Oireachtas Public Accounts Committee member Kieran O’Donnell asked Mr Corrigan why the NTMA’s internal controls had not picked up the fraud.
“€3.2m might not be a huge sum in the context of €4.6bn, but it is roughly one third of what the Government needs to maintain home help care,” said the Fine Gael TD.
Mr Corrigan said liquidating a fund of this size involved hundreds of transactions over a number of months, which would have been impossible for the NTMA to monitor.
“Fraud by nature is very hard to detect. This was done by three members of State Street colluding with each other,” he said.
The PAC members urged Mr Corrigan to press the UK Financial Services Authority to conclude its investigation in the State Street incident in as timely a manner as possible and to then report back to the Committee.
The PAC members commended Mr Corrigan on the forthright manner in which he answered questions about the alleged fraud.
However, independent TD Shane Ross heavily criticised Mr Corrigan over salary levels at the NTMA. It was revealed during the hearing that there are 500 members of staff, including those at Nama. Of these:n118 earn up to €50k.
* 230 earn between €50k and €100k.
* 105 earn between €100k and €150k.
* 32 earn between €150k and €200k.
* 4 earn between €200k and €250k.
* 6 earn between €250k and €300k.
* 4 earn between €300k and €400k.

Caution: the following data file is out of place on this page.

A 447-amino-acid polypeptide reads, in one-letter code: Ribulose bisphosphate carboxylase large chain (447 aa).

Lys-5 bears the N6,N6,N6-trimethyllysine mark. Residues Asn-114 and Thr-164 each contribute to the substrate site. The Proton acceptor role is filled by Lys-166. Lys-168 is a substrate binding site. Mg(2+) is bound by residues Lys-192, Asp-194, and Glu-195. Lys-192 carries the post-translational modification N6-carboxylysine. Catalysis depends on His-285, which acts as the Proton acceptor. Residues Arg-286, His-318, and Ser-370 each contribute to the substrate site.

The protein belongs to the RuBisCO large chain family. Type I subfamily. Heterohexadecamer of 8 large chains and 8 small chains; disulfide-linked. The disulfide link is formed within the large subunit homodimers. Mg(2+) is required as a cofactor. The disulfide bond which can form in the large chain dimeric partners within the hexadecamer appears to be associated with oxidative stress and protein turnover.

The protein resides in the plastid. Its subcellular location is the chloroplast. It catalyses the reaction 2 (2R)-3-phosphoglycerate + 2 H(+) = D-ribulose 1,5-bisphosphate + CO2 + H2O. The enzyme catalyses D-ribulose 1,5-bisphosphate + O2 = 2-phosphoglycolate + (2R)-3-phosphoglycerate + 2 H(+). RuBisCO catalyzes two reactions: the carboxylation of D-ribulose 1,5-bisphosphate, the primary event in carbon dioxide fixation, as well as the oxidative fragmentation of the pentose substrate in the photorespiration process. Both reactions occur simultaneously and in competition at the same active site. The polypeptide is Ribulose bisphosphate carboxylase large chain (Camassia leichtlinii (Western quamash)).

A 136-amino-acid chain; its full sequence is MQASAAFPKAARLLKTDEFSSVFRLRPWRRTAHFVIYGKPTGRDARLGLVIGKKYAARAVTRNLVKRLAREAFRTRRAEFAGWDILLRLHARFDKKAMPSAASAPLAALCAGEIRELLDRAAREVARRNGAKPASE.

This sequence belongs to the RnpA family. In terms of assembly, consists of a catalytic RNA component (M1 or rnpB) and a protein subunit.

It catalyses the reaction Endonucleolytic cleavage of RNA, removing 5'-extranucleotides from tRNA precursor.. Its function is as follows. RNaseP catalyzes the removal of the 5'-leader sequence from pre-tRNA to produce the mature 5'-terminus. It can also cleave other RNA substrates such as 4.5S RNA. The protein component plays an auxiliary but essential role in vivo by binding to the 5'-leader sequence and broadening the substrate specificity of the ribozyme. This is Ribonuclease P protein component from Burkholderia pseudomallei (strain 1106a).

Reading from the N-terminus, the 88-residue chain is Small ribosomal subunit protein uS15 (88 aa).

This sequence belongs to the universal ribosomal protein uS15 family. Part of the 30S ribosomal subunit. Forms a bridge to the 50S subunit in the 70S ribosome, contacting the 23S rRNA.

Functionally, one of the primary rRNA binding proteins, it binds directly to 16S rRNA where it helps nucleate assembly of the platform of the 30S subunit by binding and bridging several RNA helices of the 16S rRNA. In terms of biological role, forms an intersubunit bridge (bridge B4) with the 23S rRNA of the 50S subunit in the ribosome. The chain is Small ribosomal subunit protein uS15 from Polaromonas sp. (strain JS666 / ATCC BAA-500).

Mr Corrigan is on a salary of €416k.
Mr Ross said these figures “would make a banker blush”.
The NTMA chief said it was necessary to pay these salaries as they were market rates. Mr Ross asked Mr Corrigan — who joined the NTMA in 1991 — if he had been recruited from the market.
Mr Ross asked had Eileen Fitzpatrick, who in 2011 was appointed head of NewEra, been recruited from the market and he sought details of her salary. Mr Corrigan said she was “a valuable internal resource”, but he could not discuss her remuneration package.
In other questions, Mr Corrigan was asked did the Government need a deal on the bank debt to secure a full return to the markets.
He said a restructuring of the promissory notes would not change the overall debt level, but if they were rolled up into a longer bond, it would ease funding pressures over the next eight years. The Government must make a €3.1bn promissory note repayment every March until 2020.
The NTMA met 200 investors every year and the strategy was to “under-promise and over-deliver”. In terms of debt sustainability, Mr Corrigan said it was important to have visibility on when debt would peak and decline. Irish debt is forecast to peak at 121% in 2013 and drop from 2014 onwards.
US investment firm Franklin Templeton holds over 10% of Irish debt, but it could not sell off its holdings promptly without sustaining substantial losses, he said.
The NTMA has invested €20.6bn in Bank of Ireland and AIB. It is now worth €8bn.